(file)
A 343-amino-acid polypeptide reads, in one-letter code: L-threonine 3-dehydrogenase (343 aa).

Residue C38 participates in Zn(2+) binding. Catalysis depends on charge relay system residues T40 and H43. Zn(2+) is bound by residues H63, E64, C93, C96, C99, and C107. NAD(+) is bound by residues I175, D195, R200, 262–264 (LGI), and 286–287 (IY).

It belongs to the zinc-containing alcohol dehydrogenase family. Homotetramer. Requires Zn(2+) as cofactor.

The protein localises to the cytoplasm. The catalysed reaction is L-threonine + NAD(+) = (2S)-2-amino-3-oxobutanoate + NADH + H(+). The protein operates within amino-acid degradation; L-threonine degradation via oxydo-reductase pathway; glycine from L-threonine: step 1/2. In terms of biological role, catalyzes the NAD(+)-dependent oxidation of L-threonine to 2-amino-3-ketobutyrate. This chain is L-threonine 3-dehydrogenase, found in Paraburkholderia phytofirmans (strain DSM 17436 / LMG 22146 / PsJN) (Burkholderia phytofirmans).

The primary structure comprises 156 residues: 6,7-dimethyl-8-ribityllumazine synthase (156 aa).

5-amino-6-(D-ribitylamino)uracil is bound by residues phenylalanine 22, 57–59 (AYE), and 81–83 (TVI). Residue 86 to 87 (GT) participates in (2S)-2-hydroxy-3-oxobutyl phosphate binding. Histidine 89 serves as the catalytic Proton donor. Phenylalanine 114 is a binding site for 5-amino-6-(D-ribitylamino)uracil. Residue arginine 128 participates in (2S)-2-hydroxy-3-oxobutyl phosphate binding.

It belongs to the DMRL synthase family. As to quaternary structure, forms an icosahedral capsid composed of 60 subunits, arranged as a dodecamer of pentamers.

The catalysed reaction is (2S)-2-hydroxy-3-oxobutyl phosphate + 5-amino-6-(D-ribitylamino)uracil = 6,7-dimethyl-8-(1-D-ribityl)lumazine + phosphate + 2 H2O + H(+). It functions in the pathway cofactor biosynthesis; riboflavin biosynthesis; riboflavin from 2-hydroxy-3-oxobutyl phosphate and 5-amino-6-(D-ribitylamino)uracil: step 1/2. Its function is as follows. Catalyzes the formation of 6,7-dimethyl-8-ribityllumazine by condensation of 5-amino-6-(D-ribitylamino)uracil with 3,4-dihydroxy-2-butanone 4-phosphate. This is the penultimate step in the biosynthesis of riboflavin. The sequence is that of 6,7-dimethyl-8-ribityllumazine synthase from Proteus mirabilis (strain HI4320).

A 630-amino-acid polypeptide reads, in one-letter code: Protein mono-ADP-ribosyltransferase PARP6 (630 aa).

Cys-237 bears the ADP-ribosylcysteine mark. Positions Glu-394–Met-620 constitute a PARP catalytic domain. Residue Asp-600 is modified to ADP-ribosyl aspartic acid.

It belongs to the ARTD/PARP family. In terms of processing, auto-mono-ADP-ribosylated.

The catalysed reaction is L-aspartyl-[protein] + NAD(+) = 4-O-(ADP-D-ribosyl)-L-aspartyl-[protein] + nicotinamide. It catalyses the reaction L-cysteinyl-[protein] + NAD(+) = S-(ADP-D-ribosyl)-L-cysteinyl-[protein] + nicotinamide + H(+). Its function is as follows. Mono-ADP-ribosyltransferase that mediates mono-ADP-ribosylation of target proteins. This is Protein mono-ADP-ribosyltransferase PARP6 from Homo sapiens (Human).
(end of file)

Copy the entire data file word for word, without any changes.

A 343-amino-acid polypeptide reads, in one-letter code: L-threonine 3-dehydrogenase (343 aa).

Residue C38 participates in Zn(2+) binding. Catalysis depends on charge relay system residues T40 and H43. Zn(2+) is bound by residues H63, E64, C93, C96, C99, and C107. NAD(+) is bound by residues I175, D195, R200, 262–264 (LGI), and 286–287 (IY).

It belongs to the zinc-containing alcohol dehydrogenase family. Homotetramer. Requires Zn(2+) as cofactor.

The protein localises to the cytoplasm. The catalysed reaction is L-threonine + NAD(+) = (2S)-2-amino-3-oxobutanoate + NADH + H(+). The protein operates within amino-acid degradation; L-threonine degradation via oxydo-reductase pathway; glycine from L-threonine: step 1/2. In terms of biological role, catalyzes the NAD(+)-dependent oxidation of L-threonine to 2-amino-3-ketobutyrate. This chain is L-threonine 3-dehydrogenase, found in Paraburkholderia phytofirmans (strain DSM 17436 / LMG 22146 / PsJN) (Burkholderia phytofirmans).

The primary structure comprises 156 residues: 6,7-dimethyl-8-ribityllumazine synthase (156 aa).

5-amino-6-(D-ribitylamino)uracil is bound by residues phenylalanine 22, 57–59 (AYE), and 81–83 (TVI). Residue 86 to 87 (GT) participates in (2S)-2-hydroxy-3-oxobutyl phosphate binding. Histidine 89 serves as the catalytic Proton donor. Phenylalanine 114 is a binding site for 5-amino-6-(D-ribitylamino)uracil. Residue arginine 128 participates in (2S)-2-hydroxy-3-oxobutyl phosphate binding.

It belongs to the DMRL synthase family. As to quaternary structure, forms an icosahedral capsid composed of 60 subunits, arranged as a dodecamer of pentamers.

The catalysed reaction is (2S)-2-hydroxy-3-oxobutyl phosphate + 5-amino-6-(D-ribitylamino)uracil = 6,7-dimethyl-8-(1-D-ribityl)lumazine + phosphate + 2 H2O + H(+). It functions in the pathway cofactor biosynthesis; riboflavin biosynthesis; riboflavin from 2-hydroxy-3-oxobutyl phosphate and 5-amino-6-(D-ribitylamino)uracil: step 1/2. Its function is as follows. Catalyzes the formation of 6,7-dimethyl-8-ribityllumazine by condensation of 5-amino-6-(D-ribitylamino)uracil with 3,4-dihydroxy-2-butanone 4-phosphate. This is the penultimate step in the biosynthesis of riboflavin. The sequence is that of 6,7-dimethyl-8-ribityllumazine synthase from Proteus mirabilis (strain HI4320).

A 630-amino-acid polypeptide reads, in one-letter code: Protein mono-ADP-ribosyltransferase PARP6 (630 aa).

Cys-237 bears the ADP-ribosylcysteine mark. Positions Glu-394–Met-620 constitute a PARP catalytic domain. Residue Asp-600 is modified to ADP-ribosyl aspartic acid.

It belongs to the ARTD/PARP family. In terms of processing, auto-mono-ADP-ribosylated.

The catalysed reaction is L-aspartyl-[protein] + NAD(+) = 4-O-(ADP-D-ribosyl)-L-aspartyl-[protein] + nicotinamide. It catalyses the reaction L-cysteinyl-[protein] + NAD(+) = S-(ADP-D-ribosyl)-L-cysteinyl-[protein] + nicotinamide + H(+). Its function is as follows. Mono-ADP-ribosyltransferase that mediates mono-ADP-ribosylation of target proteins. This is Protein mono-ADP-ribosyltransferase PARP6 from Homo sapiens (Human).